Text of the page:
Are you ready to deal with viruses and bugs?
It’s inevitable that one day soon your new cute bundle of joy will get their first common cold or virus. Cue a few rough days and little sleep.
How can you make it easier and get through it I hear you say…stock up and be ready!
Often everything always feels worse at night and the last thing you want to have to do when you or your little one is ill is have to think about visiting a 24 hour pharmacy to get supplies.
We have listed a few items that are good to have on hand if a family member gets poorly including little ones too. Please do not feel like you need to get everything on the list and some may not be applicable to the age of your little ones.
Thermometer – There are a range of thermometers on the market as I write this blog. Dependant on who you ask everyone will tell you which one they like and which one they feel is best. But like most things it comes down to personal preference. NHS choices suggests using an underarm thermometer, this is because they are affordable and fairly easy to use. Prices range from £1 – 10, In ear thermometers can give false readings in young babies as they may not fit the ear properly. Do not use the strips that you hold on the forehead as they tend to give you a reading of the skin and not the core body temperature.
Paracetamol – Make sure you always read the manufactures instructions. You can use branded versions like Calpol or most supermarkets will offer their own brand version which is often cheaper but just as effective.
Ibuprofen – as above. Note, should you think your child has chicken pox do not use Ibuprofen unless directed to do so my your doctor.
Rehydration Drinks (Dioralyte) – babies and young children – only to be used in guidance with your doctor. Buy an extra syringe for use with babies and young children, this may make it easier to administer.
Should you be struck down by a dreaded vomiting and diarrhoea bug you must try and stay hydrated. Having rehydration drinks on hand can replace important minerals and fluids to restore your body stores.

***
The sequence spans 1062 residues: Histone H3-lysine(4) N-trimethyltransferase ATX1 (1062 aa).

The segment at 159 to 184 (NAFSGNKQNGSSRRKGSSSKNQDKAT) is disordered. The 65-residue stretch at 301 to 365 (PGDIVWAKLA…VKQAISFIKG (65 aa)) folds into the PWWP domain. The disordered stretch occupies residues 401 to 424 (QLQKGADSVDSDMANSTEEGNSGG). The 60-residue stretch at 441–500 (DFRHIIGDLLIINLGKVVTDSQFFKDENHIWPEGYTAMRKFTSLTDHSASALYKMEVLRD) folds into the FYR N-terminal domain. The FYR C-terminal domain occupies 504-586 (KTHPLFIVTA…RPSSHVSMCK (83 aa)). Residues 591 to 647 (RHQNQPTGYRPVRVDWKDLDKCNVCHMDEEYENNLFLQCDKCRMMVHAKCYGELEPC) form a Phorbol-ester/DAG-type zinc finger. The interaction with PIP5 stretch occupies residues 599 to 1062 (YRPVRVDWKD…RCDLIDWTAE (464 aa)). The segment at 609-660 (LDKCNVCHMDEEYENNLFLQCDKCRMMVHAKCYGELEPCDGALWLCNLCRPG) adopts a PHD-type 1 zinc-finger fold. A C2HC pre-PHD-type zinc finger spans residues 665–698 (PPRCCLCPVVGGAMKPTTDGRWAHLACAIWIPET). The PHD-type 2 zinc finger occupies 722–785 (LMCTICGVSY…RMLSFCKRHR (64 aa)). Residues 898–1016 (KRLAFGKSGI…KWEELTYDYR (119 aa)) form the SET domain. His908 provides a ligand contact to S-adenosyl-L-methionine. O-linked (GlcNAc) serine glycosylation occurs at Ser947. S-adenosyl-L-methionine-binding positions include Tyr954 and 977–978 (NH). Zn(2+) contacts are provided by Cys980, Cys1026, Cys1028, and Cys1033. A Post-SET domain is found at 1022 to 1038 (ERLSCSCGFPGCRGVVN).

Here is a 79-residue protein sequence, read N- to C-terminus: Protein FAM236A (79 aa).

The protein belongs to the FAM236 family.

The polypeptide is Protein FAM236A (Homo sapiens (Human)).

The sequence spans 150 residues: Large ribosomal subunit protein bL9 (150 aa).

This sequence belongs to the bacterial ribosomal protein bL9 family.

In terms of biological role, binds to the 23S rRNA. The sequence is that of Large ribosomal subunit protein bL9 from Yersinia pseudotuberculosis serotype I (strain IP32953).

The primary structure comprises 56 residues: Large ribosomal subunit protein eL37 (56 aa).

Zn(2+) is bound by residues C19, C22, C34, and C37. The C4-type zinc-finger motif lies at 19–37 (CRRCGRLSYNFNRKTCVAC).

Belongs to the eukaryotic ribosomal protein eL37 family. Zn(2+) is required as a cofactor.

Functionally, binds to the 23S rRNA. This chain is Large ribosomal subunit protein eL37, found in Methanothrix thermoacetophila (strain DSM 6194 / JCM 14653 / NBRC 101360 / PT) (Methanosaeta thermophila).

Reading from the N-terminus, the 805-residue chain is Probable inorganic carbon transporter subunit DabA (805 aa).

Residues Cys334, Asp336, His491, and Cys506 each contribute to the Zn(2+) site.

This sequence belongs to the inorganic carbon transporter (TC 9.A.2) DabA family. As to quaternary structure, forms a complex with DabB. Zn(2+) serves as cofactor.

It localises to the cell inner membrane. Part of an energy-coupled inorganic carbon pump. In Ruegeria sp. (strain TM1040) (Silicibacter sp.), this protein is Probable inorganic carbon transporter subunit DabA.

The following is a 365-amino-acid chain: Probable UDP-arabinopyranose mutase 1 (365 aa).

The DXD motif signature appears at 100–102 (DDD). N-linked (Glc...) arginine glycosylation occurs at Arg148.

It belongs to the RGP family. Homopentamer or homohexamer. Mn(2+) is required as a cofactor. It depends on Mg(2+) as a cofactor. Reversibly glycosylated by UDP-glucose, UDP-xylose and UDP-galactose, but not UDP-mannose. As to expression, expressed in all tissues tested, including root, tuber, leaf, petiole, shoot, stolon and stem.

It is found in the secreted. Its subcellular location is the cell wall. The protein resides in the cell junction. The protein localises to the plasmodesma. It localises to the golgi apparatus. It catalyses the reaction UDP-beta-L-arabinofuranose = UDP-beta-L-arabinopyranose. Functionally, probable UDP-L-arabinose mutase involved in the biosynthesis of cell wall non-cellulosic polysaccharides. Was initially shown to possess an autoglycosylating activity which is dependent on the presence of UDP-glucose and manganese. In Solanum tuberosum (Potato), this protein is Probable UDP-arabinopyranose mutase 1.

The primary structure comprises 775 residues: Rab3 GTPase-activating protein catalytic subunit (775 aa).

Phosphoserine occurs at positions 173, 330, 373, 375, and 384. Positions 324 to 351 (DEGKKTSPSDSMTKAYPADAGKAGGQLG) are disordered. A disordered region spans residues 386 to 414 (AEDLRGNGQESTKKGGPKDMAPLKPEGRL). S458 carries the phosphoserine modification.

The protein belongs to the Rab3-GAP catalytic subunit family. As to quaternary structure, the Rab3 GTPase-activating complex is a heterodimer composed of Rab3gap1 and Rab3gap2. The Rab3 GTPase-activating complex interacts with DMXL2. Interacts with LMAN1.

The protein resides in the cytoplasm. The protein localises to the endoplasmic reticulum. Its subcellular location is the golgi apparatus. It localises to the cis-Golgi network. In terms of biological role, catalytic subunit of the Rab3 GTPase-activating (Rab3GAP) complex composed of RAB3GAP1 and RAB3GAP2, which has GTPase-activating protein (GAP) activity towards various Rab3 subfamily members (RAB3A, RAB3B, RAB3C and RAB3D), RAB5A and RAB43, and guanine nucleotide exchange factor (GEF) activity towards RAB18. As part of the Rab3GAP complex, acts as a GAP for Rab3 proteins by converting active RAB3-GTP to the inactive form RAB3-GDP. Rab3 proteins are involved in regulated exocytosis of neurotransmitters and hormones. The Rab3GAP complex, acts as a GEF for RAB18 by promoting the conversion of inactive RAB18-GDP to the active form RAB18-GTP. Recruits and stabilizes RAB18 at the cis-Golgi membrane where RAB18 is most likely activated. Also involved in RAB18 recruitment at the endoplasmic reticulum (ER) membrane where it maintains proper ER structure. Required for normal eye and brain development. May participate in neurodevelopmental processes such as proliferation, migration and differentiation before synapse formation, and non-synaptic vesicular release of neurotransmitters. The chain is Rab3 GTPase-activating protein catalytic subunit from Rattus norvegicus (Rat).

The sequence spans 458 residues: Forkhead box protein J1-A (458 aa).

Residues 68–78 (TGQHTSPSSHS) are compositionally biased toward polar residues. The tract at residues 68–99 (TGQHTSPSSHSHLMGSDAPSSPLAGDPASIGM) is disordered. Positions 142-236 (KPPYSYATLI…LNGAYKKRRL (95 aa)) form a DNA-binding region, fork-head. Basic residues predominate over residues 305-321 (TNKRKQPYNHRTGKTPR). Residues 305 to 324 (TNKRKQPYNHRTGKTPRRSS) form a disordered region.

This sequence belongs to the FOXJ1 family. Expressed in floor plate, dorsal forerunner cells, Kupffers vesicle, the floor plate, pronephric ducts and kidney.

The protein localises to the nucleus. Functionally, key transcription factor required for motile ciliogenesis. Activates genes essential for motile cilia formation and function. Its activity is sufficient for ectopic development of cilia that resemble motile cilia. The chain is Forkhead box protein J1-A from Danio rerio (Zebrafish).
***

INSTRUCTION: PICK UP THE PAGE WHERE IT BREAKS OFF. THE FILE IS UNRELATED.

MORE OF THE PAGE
Throat sprays and/or lozenges (not applicable for children)
Oxygen Saturation Monitor – During the pandemic knowing what is happening with a patients oxygen levels really helps medical professionals determine the next step in treatment. Especially if the patient is being triaged remotely over the phone or video call. Therefore, having a monitor at home is a good idea if you are able to purchase one.
You can purchase a saturation monitor from around £20 but they go up to £hundreds. Saturation monitors maybe hard to use on babies and young children because of the size of their fingers. You may find a paediatric monitor slightly easier to use – but they are more expensive. If you only have an adult monitor you can try clipping on to their big toe if a finger is too small.
It’s best to use the monitor if asked do so by your doctor. So that they can interpret the results correctly.
Blood pressure monitor – (adults only) – A blood pressure monitor is another diagnostic tool that you can easily use at home to monitor yours or another adults blood pressure. Again, whilst we are in the middle of a pandemic having a monitor to hand that you can then feedback results to your doctor or medical professional remotely can help to determine the next steps of treatment. Please do not use on your child.
Extras for babies and young children
Saline drops – Saline drops can help to clear congested noses. If a baby is struggling to feed because of congestion, a drop or two into each nostril can help to loosen mucus and ease breathing.
Nasal syringe – to help to remove the loosened mucus – this does make me feel a little sick but we will do anything for our kids right?
Extra pack of nappies, wipes and milk as a back-up should you have to isolate or should you be too unwell to venture out (non Covid).
This list is meant as a guide and you do not need or have to purchase every item mentioned. But being prepared really can help should any of you become unwell.
Remember call 111 should you need medical advice or 999/112 in an emergency.
Written by Sam Mackay, KeepaBeat Founder